The Internet can appear to be elegantly designed, but as The Washington Post’s Craig Timberg demonstrated in his illuminating series “Net of Insecurity,” the network is much more an assemblage of kludges—more Frankenstein than Ferrari—that endure because they work, or at least work well enough.
The defects hackers use often are well-known and ancient in technological terms, surviving only because of an industry-wide penchant for patching over problems rather than replacing the rot – and because Washington largely shrugged. At critical moments in the development of the Internet, some of the country’s smartest minds warned leaders at the Pentagon and in Congress, but were largely ignored.
The consequences now play out across cyberspace every second of every day, as hackers exploit old, poorly protected systems to scam, steal, and spy on a scale never before possible.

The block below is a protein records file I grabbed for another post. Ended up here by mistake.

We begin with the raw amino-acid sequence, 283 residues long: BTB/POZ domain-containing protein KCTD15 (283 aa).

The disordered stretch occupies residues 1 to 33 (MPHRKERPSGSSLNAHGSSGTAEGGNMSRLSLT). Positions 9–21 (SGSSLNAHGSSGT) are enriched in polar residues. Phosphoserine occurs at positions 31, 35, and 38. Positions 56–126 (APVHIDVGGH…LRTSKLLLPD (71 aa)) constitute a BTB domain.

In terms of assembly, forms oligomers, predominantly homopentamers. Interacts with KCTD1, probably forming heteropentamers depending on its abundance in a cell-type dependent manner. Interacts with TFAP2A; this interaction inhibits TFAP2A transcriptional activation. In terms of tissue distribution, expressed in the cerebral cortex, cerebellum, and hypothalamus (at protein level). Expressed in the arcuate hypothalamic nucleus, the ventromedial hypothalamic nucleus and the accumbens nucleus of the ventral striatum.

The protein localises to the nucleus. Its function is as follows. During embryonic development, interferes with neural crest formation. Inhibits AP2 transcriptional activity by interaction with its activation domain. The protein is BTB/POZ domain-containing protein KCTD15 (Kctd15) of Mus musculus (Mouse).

Today, hundreds of billions of dollars are spent on computer security and the danger posed by hackers seems to grow worse each year, threatening banks, retailers, government agencies, a Hollywood studio and, experts worry, critical mechanical systems in dams, power plants, and aircraft.
Many have tried to write about the origins of the Internet. But never before has a writer so thoroughly elucidated the history of the security of the Internet—and why basic flaws in its design continue to leave this country wide open to digital threats.